The Seattle Port Commission decided on Tuesday to let Shell Oil's Arctic drilling fleet use West Seattle as its home port.
Shell's drill rigs and barges would overwinter at the Port of Seattle's Terminal 5 in West Seattle while the terminal is being renovated.
At a commission meeting on Tuesday, environmentalists asked the five-member port commission to block the proposal.
The Port of Seattle claims to be "the Green Gateway for trade," and the three commissioners who supported the proposal took pains to express their commitment to the environment.
"I don’t like drilling in the Arctic," Commissioner Stephanie Bowman said. "I want to be really clear about that. This is not where I want this port to go."
"I am a committed conservationist," Commissioner Bill Bryant said. "It is on my bucket list to make sure that when I die, Puget Sound is healthier than when I was born."
Commissioner John Creighton: "I have not shied away from ruffling the feathers of local businesses when I felt that either the port or our tenants needed to go above and beyond current environmental standards to achieve a tangible environmental good.”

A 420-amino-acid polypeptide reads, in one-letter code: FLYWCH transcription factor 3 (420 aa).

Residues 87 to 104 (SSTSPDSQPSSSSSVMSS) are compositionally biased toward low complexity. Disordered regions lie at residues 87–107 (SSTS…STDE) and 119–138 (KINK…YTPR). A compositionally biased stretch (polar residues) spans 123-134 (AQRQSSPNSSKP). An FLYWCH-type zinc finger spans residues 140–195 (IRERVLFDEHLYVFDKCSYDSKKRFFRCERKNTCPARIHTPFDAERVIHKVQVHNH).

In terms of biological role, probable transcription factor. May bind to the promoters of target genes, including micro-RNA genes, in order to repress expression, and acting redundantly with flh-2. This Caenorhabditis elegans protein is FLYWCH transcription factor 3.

Then the three gave the go-ahead for the port to help Shell drill for oil in the Arctic Ocean.
"Rejecting this lease is not going to affect Arctic exploration," Bryant said. "Rejecting this lease is not going to protect our environment, but it will cost us over 200 jobs."
Bryant said rejecting the lease would be "symbolism at the expense of the middle class."
Bowman said it was the toughest decision the commission has had to make.
Though there was no formal vote, commissioners Tom Albro and Courtney Gregoire were outnumbered in their call for more public input on the lease.
"I fear that we have made investments for projects like the Shilshole Bay Marina bathroom upgrade that engaged the public in more in-depth conversation about how we will construct those than we have been able to do here," Gregoire said.
Port staff now have the go-ahead to negotiate a lease with Shell's potential contractor, Foss Maritime of Seattle.
The deal is expected to bring the port up to $28 million.
"This revenue we would be getting from this lease will really help us address many of the local environmental challenges we're faced with as a port," Creighton said.
It would not be the Seattle maritime sector's first involvement in Arctic drilling.
Shell's Arctic drill rigs, the Noble Discoverer and the ill-fated Kulluk, were refurbished at Seattle's Vigor Industrial shipyard, just across the Duwamish Waterway from Terminal 5, before heading to the Arctic.
Vigor Industrial worker William Shelby of Bremerton fell to his death while retrofitting the Kulluk's tall mast in February 2012. The Kulluk ran aground off Alaska's Kodiak Island in December 2012 while being towed back to Puget Sound.
The damaged Kulluk wound up being scrapped in China, according to The New York Times.